Tony Award and Pulitzer Prize-winning playwright Wendy Wasserstein at her writing desk in 1985.
The Playbill cover from the original Broadway production of The Heidi Chronicles.
The Playbill cover from the original Broadway production of The Sisters Rosensweig.
Uncommon Women and Others Broadway Theatre Archive, VHS tape cover art.
Wendy Wasserstein was an important voice in theatre for more than three decades. Her plays spoke to a generation of smart, ambitious and often unsatisfied women whose roles in the world were rapidly changing. Her female characters are bold, compassionate, confused and trying to navigate their desire to “have it all”—a fulfilling career and a family.
Today, women still grapple with many of the same questions and struggles that Wasserstein’s characters dealt with in the ‘70s and ‘80s, so unpacking and examining her work for a new generation of women is important. As a millennial woman, I am grateful to pioneers like Wasserstein for her three dimensional and complicated female characters.
Wasserstein’s plays examine women’s experiences at different stages in life—and for a long time, she was the lone female voice that addressed these issues regularly on famous stages. Though her plays often deal with the elite, and today we have expanded and continue to expand the conversation to include all women, the works remain relevant as a means of chronicling an important moment in history. Today, Wasserstein’s plays can provide historical context and serve as a barometer for how we have and have not progressed nearly 40 years later.
Though she is known as a feminist writer and activist, her plays are not overtly feminist; they actually tend to question the movement. In her 1988 play, The Heidi Chronicles, for which she won a Tony Award and a Pulitzer Prize, the character Heidi says she is not a feminist, but a humanist. Wasserstein’s characters are met with discrimination from all directions, but they are still uncomfortable with the feminist label.
Today, feminism is more common and expected of people, especially in theatre, but in the 1980s, women were hit with extreme backlash. They were told that the second wave of feminism of the ‘60s and ‘70s was to blame for all their problems. Women were told that working would have drastic effects on their children (even though many women had been compelled economically for decades to work).
Wasserstein’s plays often ask the question can women “have it all”? The Heidi Chronicles deals with this explicitly. Heidi is often told that her intellect is too intimidating for a man to want to be with her, a concept that, sadly, remains relevant today. In one important monologue, Heidi admits to being envious of other women. She sees in them other paths she could have taken and wonders if they judge her for her choices much as she judges them. Her frustration is evident when she says, “we're all concerned, intelligent, good women…It's just that I feel stranded. And I thought the whole point was that we wouldn't feel stranded. I thought the point was that we were all in this together." Wasserstein gives voice to this emotional dilemma that many women found themselves in as their roles shifted and their purpose in society was questioned.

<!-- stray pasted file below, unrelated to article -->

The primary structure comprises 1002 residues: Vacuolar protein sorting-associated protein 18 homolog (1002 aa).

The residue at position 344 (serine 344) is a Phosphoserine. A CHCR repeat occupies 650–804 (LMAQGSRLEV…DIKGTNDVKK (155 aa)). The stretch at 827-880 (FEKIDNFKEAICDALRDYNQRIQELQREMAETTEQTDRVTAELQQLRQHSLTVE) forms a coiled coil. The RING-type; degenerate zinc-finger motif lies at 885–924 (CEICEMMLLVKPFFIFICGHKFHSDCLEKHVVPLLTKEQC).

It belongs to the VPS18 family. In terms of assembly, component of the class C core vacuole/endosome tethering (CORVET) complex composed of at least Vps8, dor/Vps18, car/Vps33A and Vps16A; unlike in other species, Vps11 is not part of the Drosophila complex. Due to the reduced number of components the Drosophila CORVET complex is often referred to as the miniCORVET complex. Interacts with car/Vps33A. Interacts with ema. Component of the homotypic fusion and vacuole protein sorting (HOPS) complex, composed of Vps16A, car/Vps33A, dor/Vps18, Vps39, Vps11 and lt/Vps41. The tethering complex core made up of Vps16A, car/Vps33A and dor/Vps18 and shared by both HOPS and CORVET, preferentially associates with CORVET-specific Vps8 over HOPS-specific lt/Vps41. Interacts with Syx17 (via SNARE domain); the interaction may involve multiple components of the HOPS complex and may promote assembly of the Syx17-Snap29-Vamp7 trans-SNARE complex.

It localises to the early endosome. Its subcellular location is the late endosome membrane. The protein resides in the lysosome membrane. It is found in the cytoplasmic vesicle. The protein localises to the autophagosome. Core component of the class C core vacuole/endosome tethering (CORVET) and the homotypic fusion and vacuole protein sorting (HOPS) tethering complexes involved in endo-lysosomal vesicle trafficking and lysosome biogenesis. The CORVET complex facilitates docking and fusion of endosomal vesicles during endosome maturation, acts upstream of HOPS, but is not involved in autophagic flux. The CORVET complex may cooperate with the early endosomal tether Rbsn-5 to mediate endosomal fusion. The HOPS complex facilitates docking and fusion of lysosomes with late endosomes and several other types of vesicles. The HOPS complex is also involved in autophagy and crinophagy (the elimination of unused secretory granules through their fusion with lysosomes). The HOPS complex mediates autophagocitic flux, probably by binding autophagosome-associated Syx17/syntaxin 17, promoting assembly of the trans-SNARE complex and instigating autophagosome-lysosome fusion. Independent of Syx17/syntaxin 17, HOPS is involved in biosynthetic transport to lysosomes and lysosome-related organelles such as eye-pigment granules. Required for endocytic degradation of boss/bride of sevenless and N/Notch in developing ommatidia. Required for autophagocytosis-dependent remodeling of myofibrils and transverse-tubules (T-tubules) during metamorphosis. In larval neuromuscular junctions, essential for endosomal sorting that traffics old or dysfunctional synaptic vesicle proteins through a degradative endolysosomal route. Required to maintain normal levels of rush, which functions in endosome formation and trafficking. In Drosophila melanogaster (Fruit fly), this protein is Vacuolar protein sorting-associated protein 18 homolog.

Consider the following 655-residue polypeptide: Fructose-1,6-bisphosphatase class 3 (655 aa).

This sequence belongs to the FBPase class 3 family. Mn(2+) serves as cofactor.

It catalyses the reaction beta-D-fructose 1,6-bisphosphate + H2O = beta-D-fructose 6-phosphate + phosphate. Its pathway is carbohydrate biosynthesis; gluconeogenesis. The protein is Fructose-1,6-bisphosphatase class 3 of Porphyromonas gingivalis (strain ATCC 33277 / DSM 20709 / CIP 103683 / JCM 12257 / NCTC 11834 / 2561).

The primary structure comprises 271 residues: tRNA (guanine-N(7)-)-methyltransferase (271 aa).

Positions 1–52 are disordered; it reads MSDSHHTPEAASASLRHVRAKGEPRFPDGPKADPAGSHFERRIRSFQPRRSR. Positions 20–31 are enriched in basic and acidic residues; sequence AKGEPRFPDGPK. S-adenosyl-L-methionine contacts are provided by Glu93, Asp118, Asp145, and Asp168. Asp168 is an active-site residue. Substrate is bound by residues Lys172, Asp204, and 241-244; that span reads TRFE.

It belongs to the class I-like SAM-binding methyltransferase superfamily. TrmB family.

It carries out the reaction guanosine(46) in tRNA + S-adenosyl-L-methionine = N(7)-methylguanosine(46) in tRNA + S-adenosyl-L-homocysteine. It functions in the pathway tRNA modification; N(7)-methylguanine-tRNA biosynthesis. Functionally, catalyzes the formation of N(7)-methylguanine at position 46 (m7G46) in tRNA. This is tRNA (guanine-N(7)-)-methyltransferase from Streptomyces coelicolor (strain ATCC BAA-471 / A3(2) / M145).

The Sisters Rosensweig (1989) has many moments of relevance. It deals with funny, interesting and driven women of different ages and experiences. It also deals with complicated, yet supportive friendships among women that are still too seldom seen in entertainment. The three sisters each represent a different facet of womanhood and feminism. My favorite moments in the play are when the sisters are sitting, drinking and laughing together. When Wasserstein was writing, this was bold and revolutionary—she was one of the only mainstream playwrights who was writing for and about women—women who were feisty, confident and flawed—and this play is a celebration of that.
In one of her early plays, Uncommon Women and Others (1977), a group of seniors at a women’s college try to figure out their place in a world that has instructed them to use their education only to find a suitable husband. They are much like young women today: they are funny and smart, they laugh and discuss relationships, sex and their place in the world. These are all conversations that 20-something women continue to have today. This type of story was unprecedented in the ‘70s and ‘80s, at least in mainstream media, and that makes it an important text written during a huge cultural transformation, not only with the women’s movement, but with every social movement of the ‘60s and ‘70s, which are all linked and ongoing today.
All of these plays continue to be funny and bold tributes to the perseverance and tenacity of women. Talking about relevance is important, but historical context is also essential when discussing Wasserstein’s plays. Feminism has changed greatly since the 1980s and it is important now to incorporate intersectionality—the idea that women experience oppression in varying degrees of intensity, depending on race, class, gender and sexual orientation. Treating these plays more like history plays may be the best way to present them to a modern audience. Wasserstein’s plays deal with equality and all of the frustration and friendships that come with that fight. Issues of equality are as relevant now as they were when Wasserstein was writing—in the “me too” era they have taken on even more meaning and importance. Reading her plays today, it seems that we have progressed in some ways, though many of the issues and conversations in her plays remain extremely relevant and should continue to be discussed and performed.
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